The 7 Reasons to do the Trans-Siberian Railway
1) You’ve done the most important and the longest travel route on the planet Earth, spending several days on the train going through Siberia – something to tell your grandchildren about.
2) Your communication skills have dramatically improve! In just a few days you got to hang out with soldiers, professors, mothers, kids, prostitutes, scientists, workers, train conductors, interpreters, cops, writers, photographers, geologists – and literally any other possible type of human being one can imagine. You shared a small train compartment with them for several days and became their best friend for life. In case of nuclear war you now always have a secret hideout place in Siberia ran by your man Sergei.
3) You’ve seen Siberia with your own eyes and touched its soil with your own hands! You swam in Baikal lake and you’ve climbed the Altay mountains! You’ve passed the city where Khodorkovsky was imprisoned for 10 years (Chita, that is). You’ve reached the Russian Far East port of Vladivostok – the cemetery of old Soviet nuclear submarines and the gateway to the beautiful Pacific Ocean landscapes!
4) You’ve tried truly authentic home-made Russian food while on the train: offered by your fellow travelers and by the charming babushkas who sell their food on the platforms when the train stops.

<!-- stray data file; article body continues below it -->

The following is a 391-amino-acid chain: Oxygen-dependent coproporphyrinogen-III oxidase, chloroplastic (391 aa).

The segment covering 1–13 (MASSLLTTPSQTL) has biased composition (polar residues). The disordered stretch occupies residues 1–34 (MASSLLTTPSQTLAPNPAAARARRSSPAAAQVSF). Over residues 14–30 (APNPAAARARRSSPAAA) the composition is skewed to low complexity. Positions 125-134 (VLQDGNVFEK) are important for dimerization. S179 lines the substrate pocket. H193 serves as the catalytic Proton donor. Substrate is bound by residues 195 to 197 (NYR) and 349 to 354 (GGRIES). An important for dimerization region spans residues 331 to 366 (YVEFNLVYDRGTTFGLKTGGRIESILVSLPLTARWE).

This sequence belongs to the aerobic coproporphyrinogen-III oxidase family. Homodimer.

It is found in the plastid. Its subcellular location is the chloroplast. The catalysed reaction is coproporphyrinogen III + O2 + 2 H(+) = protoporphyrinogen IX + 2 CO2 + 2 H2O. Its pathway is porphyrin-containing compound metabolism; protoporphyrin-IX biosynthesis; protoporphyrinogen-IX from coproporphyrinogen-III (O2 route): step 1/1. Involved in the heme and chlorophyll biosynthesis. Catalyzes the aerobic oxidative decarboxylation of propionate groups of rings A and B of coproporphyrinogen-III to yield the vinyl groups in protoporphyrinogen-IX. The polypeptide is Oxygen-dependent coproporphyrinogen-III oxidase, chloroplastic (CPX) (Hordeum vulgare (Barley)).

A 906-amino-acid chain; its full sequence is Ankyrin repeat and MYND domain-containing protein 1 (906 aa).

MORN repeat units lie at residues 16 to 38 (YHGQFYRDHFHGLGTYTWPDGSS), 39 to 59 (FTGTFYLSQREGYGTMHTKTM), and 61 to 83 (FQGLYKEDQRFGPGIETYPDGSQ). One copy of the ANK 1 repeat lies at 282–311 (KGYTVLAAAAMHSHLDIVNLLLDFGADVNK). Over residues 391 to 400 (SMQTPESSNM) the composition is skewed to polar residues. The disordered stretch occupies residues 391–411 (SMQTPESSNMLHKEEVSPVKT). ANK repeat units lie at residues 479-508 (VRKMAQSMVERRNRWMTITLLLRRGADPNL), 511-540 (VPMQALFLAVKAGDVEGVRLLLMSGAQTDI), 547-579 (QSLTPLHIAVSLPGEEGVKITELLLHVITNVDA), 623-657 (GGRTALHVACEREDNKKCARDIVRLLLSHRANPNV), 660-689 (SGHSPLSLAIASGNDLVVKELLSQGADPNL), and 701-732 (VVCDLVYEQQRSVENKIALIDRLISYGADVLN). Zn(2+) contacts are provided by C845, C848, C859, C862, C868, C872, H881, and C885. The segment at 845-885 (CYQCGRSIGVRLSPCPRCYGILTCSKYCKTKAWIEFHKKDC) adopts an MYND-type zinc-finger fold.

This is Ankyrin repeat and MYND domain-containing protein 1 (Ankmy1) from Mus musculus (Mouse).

5) You’ve been drinking Russian vodka on the Russian train for several days in the row and now can drink more of this fire water than anybody else you know.
6) You will have had a unique opportunity to reflect and relax for a few days in a comfortable confinement of your train cabin (get the whole compartment if you really are looking for that experience).
7) You’ve traveled a whole continent, more than 1/6 of the Earth's surface for €300 – has anyone else done the same?
There's something special about watching thousands of kilometers passing by, and observing ever-changing landscapes and views through the window of your train.
Despite all the books, games, and diaries you will have taken with you, most of the journey will be about getting back to the origins of life. You will eat and sleep all days through. You will feel the pleasure of pure biological life again. The philosophical question of what to eat first - either “pirozhki” (cakes) bought from an old lady at a station, or hard boiled eggs presented by your neighbor - will come at the foreground of your daily life. And this peculiar, magnificent, and expanding feeling of freedom when you are rushing to the platform to have a five-minute solid ground brake after the endless hours of life-on-board...
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